In the Dagara tradition, the basic sweep or “dompla” is often prescribed when one needs “dirt” cleaned off them. This dirt can collect for any number of reasons. We do not necessarily need to know why. It is common to need a sweep. Alarm need not be present with the prescription of this ritual.
If you feel “icky,” psychically burdened, emotionally weighed down, victim to “bad luck” or if you are physically ill, a sweep may very well be needed. It always feels remarkably good to receive a sweep and is equally potent to be the one doing the sweeping.
Fern is the plant most frequently used for this ritual which is performed by a body of water: creek, stream, river, or ocean. But these can be modified if needed. The dompla can also be successfully achieved with a bowl of water outside in the backyard, with branches from a tree or herbs such as rosemary. (Always ask permission to take branches from a tree, or cut fern or herbs. Explain to the plant why you need them and if they are willing to be used in that way. Listen for a response. If you receive a “no,” be respectful and go find another option.) The dompla can be carried out by anyone. You do not need to be an initiated diviner to carry out this ritual.
Be aware that this is a water ritual, meaning the element doing the healing work in this ritual is the water. Now and then something is added to the water, essential oils or healing charcoal, for example, but that is rare.
If you choose to, you may invoke before, though it is not necessary. It is good to invoke to help settle everyone’s nervous systems and to set clear intention. Sometimes the recipient is also instructed to invoke but again, not necessary, and very rare. Use your judgment and instincts here.Often I invoke, tapping upon the ground with a stick and calling in my and the recipient’s ancestors, wedeme, kontomble, water (if by a stream or river call in that place and its helpful allies), and the spirit of the plant I am using, to come and help carry out this healing and clearing.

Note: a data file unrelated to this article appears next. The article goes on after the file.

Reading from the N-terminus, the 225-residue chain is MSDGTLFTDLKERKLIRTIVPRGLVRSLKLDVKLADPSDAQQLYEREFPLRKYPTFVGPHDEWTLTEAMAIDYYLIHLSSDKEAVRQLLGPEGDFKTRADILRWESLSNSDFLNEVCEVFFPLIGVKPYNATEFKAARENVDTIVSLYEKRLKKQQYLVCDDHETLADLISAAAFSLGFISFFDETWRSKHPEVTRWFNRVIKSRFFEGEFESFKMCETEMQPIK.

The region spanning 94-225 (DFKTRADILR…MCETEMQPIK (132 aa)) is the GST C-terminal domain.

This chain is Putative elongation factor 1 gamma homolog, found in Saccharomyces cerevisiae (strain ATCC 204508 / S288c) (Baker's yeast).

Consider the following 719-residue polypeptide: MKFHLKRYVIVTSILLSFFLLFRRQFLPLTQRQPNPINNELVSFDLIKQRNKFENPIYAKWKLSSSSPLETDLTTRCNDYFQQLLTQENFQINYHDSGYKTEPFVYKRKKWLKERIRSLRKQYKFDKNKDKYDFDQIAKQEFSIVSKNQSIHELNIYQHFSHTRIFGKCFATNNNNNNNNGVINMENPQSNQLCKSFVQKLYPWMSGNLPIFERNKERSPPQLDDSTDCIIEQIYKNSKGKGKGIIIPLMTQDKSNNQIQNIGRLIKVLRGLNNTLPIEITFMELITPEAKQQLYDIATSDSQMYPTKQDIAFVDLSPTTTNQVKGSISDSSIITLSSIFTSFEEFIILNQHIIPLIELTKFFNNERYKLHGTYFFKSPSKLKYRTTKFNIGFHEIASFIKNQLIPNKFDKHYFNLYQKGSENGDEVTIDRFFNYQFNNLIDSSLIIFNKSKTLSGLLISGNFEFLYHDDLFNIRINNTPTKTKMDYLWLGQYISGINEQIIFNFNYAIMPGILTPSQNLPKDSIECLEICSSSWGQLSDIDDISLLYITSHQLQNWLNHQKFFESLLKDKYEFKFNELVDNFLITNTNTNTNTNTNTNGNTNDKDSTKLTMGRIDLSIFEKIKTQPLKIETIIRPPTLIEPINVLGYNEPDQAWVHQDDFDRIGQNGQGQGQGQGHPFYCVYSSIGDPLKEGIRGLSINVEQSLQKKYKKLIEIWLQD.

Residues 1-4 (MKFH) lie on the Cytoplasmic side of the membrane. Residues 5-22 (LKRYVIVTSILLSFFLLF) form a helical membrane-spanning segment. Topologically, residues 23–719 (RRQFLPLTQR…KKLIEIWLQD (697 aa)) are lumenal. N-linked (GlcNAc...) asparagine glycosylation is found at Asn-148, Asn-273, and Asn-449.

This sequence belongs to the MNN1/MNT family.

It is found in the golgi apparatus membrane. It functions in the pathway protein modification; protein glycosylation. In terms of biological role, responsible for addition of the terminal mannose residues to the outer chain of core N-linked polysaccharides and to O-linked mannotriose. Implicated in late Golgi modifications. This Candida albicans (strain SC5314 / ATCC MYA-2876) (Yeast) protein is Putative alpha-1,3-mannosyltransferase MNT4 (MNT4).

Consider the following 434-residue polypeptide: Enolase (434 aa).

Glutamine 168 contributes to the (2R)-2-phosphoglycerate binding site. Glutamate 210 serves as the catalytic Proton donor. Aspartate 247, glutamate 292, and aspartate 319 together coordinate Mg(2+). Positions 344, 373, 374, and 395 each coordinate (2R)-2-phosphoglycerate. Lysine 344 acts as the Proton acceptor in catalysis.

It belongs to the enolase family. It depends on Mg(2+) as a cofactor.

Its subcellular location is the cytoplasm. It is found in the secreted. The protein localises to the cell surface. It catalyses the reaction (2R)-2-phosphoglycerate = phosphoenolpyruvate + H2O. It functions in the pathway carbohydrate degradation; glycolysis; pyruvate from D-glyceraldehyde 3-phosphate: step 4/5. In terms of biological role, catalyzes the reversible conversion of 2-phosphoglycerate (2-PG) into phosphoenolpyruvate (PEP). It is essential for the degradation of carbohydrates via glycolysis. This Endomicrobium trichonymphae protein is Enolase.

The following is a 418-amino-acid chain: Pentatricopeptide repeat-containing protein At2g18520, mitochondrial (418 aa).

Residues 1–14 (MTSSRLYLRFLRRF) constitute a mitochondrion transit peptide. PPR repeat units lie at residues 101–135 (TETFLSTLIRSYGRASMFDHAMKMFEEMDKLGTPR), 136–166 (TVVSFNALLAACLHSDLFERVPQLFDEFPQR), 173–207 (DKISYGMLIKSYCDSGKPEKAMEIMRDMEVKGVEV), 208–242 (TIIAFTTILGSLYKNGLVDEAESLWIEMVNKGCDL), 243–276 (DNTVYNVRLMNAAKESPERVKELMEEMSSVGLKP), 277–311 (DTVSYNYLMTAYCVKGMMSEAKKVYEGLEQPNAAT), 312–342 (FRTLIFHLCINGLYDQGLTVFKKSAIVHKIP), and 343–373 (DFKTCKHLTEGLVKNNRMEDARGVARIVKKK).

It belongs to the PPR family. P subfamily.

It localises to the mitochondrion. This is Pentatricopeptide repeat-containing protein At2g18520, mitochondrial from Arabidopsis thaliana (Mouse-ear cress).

Once you have invoked, create a circle out of wood ash for the person to stand in.
Encourage your recipient, if they are comfortable, to remove eyewear and close their eyes. They should know this is an intimate ritual with physical contact. Make sure they are ok with that.
Form the branches you have gathered into a sort of broom shape in your hand.
Dip the branches into the water and then shake them off, away from the person. Starting from the top of the head, in the front of the body, begin to brush and sweep the dirt off of them in downward and out and away movements. Literally sweep the dirt off of them from the top down. You may re-dip the branches into the water if it feels necessary. As you sweep, you may begin to feel “stickiness” in the auric field as well. If so extend the sweeping out beyond the limits of the physical body.
I tend to carry out the sweep on the 4 sides/directions of the body, using as many strokes as I feel necessary on each “side.” Starting at the top of the head–front, right, back, left–moving around them in a circle, re-dipping in each direction. I lift arms and do underarms; open hands that may be closed to sweep palms well, make sure to sweep between legs, using discretion of course, and under feet. I typically ask the person I am sweeping to be barefooted if that is comfortable for them. I myself try to always be barefooted as well.
Everyone has his or her own style and the sweep is largely determined by how it feels once you begin. Go with the flow of it. You will be led. Once completed, I touch the recipient’s heart with the branches gently to let them know we are complete. Then I allow them time to integrate.
Once all is finished, the branches are offered to the water, if you are in the wild, or to a shrine or tree if you are home, or composted if there is no other option. If you are using a bowl, the water can be returned to the Earth at the base of a tree.
Voila! All clean.
©Theresa C. Dintino
Theresa C. Dintino is an ancestral Strega (Italian wise woman), Earth worker, and initiated diviner in the West African Dagara tradition. For more than 20 years Theresa has studied and practiced an Earth-based spirituality. She currently helps others reclaim their personal lineages through her divination work. Theresa is the author of seven books which include her Tree Medicine Trilogy. Learn more about her books here.